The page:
Leading the Fight to treat and cure
Tay-Sachs, Canavan, Sandhoff, GM1 and related diseases

Philosophy of Care

Guiding You and Your Family
Tay-Sachs, Sandhoff, GM1 and Canavan Disease

A philosophy of care is a framework of care goals and values to help you make the best choices for your child and family. A spectrum of "philosophies of care" occur along a spectrum from less intervention to more technical approaches. The NTSAD family is non-judgmental and supports all care philosophies regardless of where they are in the spectrum. We truly believe there are no right or wrong choices; only the ones that work best for you and your family.

Why do I Need a Philosophy of Care?

The primary reason to develop your philosophy of care is so that you are prepared to make thoughtful decisions when crisis moments arise; it may be difficult to make decisions in the moment without a philosophy to guide you. Defining your care goals and values serve you very well throughout the life of your child and will enhance your communications with your healthcare team, including doctors and nurses.

How do I Find My Philosophy of Care?

Finding your philosophy of care is different for everyone. Some parents instinctively know what it is that they want their child's care to involve; others require time and thoughtfulness to absorb the barrage of information that comes with the diagnosis in order to consider all the options.

  • Get your child stable and comfortable - you can't find a framework of care if you are focusing on immediate issues
  • Clear your mind, focus on your breath and listen to your heart
  • Talk about it! Benefit from the experience of others by talking with your partner, pediatrician, hospice counselor, other families, clergy, family and close friends. Take advantage of the NTSAD Peer Support Group (PSG) and talk with families who have different philosophies and can share their experiences with you. Listening to others is a very helpful way to find what resonates with you.
  • Sleep on it for days - weeks - even a few months. You can also build your philosophy piece by piece over time.
  • Write it down! As goals and visions become clear, write them down. A Philosophy of Care will start to emerge.

The following are examples of philosophies of care. These are just examples intended to inspire and get your started. Your philosophy of care could be a mix and match or entirely different. 

"Fewer Interventions" Philosophy of Care

The care goals for my child are:

  • To be as comfortable as possible
  • To be cared for at home as much as possible
  • To avoid the hospital and emergency room as much as possible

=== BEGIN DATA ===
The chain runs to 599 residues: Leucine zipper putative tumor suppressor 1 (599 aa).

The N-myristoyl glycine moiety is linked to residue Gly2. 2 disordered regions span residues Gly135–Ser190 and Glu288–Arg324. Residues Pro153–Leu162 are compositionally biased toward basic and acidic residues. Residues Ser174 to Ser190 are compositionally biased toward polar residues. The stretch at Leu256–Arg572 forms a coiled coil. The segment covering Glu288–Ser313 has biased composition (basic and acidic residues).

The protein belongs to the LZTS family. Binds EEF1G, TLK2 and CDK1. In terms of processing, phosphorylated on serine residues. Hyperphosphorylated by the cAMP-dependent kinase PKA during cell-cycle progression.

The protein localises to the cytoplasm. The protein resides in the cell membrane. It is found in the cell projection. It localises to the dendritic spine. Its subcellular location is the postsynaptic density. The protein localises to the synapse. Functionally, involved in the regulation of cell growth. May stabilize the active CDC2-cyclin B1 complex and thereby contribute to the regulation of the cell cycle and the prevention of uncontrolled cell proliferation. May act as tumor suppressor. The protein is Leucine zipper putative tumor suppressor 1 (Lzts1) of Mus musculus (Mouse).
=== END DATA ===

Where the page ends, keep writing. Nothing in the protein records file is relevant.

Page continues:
• To avoid technical equipment and devices not designed expressly for comfort care

"More Technical Interventions" Philosophy of Care

The care goals for my child are:

  • To be as comfortable as possible
  • To utilize all that modern medicine offers to extend life as much as possible, including medical devices that are not designed expressly for comfort care
  • To go to the emergency room when necessary

"Mid-Spectrum" Philosophy of Care

The care goals for my child are:

  • To be as comfortable as possible
  • To be with his/her family as much as possible
  • To utilize modern medicine, including medical devices, when it doesn't cause unwanted side-effects or discomfort 

I have a Philosophy of Care, Now What? Put together your own  Care Team

 

 

 

Decisions start from Day One.

Grief counselor Nancy Frumer Styron discusses the range of decisions that parents face, right from the beginning: practical, logistical, financial, familial. And then throughout there are medical decisions that come up: feeding tubes, pain medication levels etc. And decisions about end-of-life: home or hospital. A mother reflects upon her fear that she wouldn't make the right decisions for her son, that the medicine would take over, but that ultimately she is proud of the decisions she made on her son's behalf.

Don’t underestimate the importance of your own goals and values

A palliative care doctor talks about the importance of providers' recognizing that parents have care goals for their child and that it is their job to help parents identify and vocalize them; a father of a child with leukodystrophy encourages parents to SAY what they want for their child. They will be heard.

 

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